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ARC Book Review: Rainbow Milk by Paul Mendez

Title: Rainbow Milk

Author: Paul Mendez

Length: 384 pages

Publisher: Dialogue Books

You know when you have high expectations for a book and it surpasses them. That’s what did Rainbow Milk.

Synopsis: In the Black Country in the 1950s, ex-boxer Norman Alonso is a determined and humble Jamaican who has moved to Britain with is wife to secure a brighter future for themselves and their children. Blighted who unexpected illness and racism, Norman and his family are resilient in the face of such hostilities, but are all too aware that they will need more than just hope to survive. At the turn of the millennium, Jesse seeks a fresh start in London – escaping from a broken immediate family, a repressive religious community and the desolate, disempowered Black County – but finds himself at a loss for a new centre of gravity, and turns to sex work to create new notions of love, fatherhood and spirituality.

It’s starts of with Robert, a Jamaican man and his wife, moving to Britain in the 50s, where they hope for a better life, but have to deal with racism. The story then moves onto Jesse, a young Jehovah Witness, who leaves his family behind for a new life in London.

I’m just going to start by saying that my review will never do this book justice, so just go out and by it already. I had pretty high expectations going into this and it surpassed them. It really was everything I wanted it to be and more. I loved it. Absolutely loved it.

The novel just works as a whole. Every element on its own is sublime and it all comes together cohesively. It’s got a fantastic story, fantastic writing and fantastic characters. Every part is fantastic. Can you tell I love this book?

Jesse, a young gay black man, is a wonderful character to follow. Paul creates such depth, his portrayal of him will absolutely break your heart, but I do believe it will be put back together again. In terms of his sexuality, it’s so well done. Paul perfectly captures the fine line of acceptance/ hating yourself. Jesse goes on such a journey. Paul captures his confusion over everything in his life brilliantly. You just become so invested in his life. It’s been a long time since I’ve read a character that captures your heart. Jesse is character I won’t forget for a long time.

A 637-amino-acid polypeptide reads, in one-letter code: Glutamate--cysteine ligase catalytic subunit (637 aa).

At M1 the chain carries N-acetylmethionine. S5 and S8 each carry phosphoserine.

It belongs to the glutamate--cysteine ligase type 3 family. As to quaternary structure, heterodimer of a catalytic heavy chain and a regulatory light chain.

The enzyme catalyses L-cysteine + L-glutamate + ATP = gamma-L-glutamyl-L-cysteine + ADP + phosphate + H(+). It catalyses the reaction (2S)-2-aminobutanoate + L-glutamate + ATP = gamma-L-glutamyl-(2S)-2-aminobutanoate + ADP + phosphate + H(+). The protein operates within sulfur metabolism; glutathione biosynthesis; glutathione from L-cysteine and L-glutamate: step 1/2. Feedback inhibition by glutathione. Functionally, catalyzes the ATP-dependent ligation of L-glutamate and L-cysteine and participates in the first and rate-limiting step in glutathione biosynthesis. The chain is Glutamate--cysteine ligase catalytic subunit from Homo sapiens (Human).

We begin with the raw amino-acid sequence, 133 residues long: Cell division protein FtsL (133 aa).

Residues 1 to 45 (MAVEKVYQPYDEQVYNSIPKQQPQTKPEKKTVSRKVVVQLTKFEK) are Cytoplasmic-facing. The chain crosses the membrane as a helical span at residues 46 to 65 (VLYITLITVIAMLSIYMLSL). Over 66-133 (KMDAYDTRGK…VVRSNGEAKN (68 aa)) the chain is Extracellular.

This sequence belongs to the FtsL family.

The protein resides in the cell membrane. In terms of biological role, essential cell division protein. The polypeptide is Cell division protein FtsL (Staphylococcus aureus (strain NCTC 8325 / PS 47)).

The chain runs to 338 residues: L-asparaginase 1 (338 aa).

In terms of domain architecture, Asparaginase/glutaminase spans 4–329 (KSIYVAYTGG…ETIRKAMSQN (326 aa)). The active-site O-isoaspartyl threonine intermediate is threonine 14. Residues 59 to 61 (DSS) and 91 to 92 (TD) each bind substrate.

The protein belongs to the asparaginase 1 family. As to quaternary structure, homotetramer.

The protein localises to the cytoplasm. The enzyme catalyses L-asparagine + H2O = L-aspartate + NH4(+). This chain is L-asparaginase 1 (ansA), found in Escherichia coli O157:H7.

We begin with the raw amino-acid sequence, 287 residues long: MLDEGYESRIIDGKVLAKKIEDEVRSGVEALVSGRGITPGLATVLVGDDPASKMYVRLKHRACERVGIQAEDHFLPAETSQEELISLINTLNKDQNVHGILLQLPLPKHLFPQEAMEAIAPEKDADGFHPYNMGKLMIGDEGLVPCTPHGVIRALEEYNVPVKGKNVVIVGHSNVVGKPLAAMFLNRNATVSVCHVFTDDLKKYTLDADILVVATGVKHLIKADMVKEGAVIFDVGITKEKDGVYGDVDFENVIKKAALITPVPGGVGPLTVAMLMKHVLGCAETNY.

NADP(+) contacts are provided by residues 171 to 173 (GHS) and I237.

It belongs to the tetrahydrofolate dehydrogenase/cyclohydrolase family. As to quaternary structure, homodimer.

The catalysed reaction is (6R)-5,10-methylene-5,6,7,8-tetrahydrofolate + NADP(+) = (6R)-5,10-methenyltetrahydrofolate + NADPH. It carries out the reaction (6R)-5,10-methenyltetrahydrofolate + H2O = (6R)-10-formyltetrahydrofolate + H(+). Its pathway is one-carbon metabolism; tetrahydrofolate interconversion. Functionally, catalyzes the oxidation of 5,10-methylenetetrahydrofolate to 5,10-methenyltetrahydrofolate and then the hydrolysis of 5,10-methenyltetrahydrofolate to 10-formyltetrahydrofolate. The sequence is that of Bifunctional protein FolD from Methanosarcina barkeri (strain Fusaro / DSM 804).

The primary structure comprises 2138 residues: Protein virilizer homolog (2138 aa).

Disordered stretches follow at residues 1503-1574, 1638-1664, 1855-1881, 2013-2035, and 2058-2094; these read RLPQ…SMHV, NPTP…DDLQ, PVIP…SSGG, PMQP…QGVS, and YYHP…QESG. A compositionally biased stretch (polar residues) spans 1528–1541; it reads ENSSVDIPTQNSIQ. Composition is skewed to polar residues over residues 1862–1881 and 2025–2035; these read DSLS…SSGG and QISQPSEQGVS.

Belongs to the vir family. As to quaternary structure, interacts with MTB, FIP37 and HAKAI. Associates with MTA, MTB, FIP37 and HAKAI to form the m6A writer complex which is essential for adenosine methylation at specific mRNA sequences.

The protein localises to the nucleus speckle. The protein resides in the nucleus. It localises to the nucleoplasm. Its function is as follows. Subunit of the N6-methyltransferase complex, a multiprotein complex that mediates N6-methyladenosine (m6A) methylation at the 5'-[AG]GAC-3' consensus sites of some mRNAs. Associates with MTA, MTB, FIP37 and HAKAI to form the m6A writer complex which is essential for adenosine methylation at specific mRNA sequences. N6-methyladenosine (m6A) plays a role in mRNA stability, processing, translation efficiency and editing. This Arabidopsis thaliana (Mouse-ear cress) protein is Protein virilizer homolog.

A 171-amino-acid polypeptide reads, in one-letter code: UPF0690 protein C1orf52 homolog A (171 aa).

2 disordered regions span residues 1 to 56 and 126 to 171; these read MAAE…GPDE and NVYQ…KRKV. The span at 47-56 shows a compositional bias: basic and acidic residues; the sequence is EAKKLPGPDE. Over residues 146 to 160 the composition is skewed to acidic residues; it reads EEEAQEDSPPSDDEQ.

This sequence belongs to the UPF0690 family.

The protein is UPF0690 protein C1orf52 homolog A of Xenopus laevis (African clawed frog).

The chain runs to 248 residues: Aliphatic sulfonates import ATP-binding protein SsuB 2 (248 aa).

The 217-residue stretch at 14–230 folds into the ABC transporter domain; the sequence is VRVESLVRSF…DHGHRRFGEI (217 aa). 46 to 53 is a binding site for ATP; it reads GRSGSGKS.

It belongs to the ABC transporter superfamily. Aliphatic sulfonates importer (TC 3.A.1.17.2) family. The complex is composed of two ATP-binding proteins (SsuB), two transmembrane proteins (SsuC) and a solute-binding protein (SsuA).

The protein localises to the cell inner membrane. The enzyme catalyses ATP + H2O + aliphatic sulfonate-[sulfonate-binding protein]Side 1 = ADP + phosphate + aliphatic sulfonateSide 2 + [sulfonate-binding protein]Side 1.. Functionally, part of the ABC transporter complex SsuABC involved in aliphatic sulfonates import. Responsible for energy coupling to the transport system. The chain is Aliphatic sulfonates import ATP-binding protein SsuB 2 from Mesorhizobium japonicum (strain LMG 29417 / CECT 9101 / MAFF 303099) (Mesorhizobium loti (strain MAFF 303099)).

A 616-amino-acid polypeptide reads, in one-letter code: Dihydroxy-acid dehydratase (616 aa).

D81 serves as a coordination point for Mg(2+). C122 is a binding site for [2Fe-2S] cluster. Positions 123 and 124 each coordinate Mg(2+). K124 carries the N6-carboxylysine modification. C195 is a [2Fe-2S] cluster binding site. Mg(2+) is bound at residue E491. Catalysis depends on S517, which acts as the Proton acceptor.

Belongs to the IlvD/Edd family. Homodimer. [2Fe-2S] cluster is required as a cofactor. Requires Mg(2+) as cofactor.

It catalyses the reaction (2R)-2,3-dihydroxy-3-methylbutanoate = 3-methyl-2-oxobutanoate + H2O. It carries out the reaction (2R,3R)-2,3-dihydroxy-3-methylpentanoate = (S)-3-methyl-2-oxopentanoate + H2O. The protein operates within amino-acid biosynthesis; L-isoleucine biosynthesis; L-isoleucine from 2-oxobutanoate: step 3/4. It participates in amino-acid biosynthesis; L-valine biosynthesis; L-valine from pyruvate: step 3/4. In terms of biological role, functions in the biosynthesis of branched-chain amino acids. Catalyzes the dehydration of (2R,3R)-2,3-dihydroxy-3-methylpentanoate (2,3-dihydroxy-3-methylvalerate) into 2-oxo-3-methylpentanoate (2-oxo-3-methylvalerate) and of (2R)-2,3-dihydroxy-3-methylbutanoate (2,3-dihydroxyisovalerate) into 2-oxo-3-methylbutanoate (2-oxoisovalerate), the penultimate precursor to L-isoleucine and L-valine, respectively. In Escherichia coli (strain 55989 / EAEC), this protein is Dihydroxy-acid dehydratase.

Most books just tackle one subject, but this book tackles race, religion and sexuality and intertwines them all fantastically. There’s just so much inside this book. It deals with some harrowing things. It also deals with parts of British history that are often forgotten about. Racism that happened (and still does) that just seems to be ignored and it’s heartbreaking and infuriating. But it’s what makes the novel so special. I don’t want to say to much, because I want you to read it and just be blown away by the depth of this novel.

I also loved, loved how the two stories connected. I was worried that was going to be a bit of a let down but it really wasn’t. It ties the novel together perfectly. It gives Jesse some real clarity and the story. The book is just so bold and fresh. It tackles the exploration of finding ones self and the world around.

This is Paul’s debut novel and a debut it is. It’s moving, delicate and assured. What a talent. He’ll capture your heart with this book. I can’t recommend this book enough. It’s one of those books that I’m just grateful to have read. It’s one of the Observer’s top ten 2020 debuts and I can totally see why. Paul is a writer that I’ll definitely be looking out for in the future.

Easily my favourite novel of the year, I know it’s only April but it’s going to be hard to beat. I want it nominated for every prize. I’d to love to see it on the Booker prize list. I just don’t think novels come along like this very often. It’s the queer novel I’ve been waiting a long time for.

Again, I haven’t done the book justice.

Thank you Millie at Dialogue Books for sending me a copy of this book in return for an honest, unbiased review. It’s out now.

Until the next review

JTH

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